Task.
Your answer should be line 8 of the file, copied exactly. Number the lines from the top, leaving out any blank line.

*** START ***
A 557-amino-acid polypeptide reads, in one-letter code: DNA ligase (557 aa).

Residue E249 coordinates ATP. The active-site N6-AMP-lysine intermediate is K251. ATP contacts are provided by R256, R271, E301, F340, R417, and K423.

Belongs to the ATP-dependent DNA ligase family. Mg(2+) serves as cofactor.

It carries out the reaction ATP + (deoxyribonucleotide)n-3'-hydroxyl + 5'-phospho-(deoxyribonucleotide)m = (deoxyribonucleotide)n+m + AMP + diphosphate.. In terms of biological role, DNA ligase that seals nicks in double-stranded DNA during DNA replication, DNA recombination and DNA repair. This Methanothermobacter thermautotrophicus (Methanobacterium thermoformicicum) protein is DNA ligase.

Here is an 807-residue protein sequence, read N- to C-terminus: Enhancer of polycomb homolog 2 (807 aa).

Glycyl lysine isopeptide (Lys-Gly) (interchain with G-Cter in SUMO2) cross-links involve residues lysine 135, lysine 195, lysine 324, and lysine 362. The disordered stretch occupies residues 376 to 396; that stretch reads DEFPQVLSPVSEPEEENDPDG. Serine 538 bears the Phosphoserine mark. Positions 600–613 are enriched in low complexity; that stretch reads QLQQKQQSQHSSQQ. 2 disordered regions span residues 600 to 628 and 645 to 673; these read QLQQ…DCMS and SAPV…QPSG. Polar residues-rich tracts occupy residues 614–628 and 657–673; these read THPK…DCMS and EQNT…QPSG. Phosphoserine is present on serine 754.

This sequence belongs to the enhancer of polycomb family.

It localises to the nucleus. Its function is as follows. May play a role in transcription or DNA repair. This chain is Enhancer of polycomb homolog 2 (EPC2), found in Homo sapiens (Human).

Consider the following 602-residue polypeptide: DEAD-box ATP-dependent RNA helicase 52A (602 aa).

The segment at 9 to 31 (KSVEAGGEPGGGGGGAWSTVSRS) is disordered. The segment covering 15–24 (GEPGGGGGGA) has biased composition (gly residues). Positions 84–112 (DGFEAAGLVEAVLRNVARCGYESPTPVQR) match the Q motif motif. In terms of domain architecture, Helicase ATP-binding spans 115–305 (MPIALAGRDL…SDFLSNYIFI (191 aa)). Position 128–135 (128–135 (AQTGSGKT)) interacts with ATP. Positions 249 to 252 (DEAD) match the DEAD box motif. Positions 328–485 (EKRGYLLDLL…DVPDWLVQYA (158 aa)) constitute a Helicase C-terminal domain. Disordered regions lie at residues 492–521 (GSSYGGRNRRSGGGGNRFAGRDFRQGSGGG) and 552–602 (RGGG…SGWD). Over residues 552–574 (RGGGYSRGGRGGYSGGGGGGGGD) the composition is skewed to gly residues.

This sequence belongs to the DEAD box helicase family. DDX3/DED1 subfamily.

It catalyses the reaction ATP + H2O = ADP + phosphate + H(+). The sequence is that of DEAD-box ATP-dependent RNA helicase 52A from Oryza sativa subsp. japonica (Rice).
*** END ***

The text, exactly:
It localises to the nucleus. Its function is as follows. May play a role in transcription or DNA repair. This chain is Enhancer of polycomb homolog 2 (EPC2), found in Homo sapiens (Human).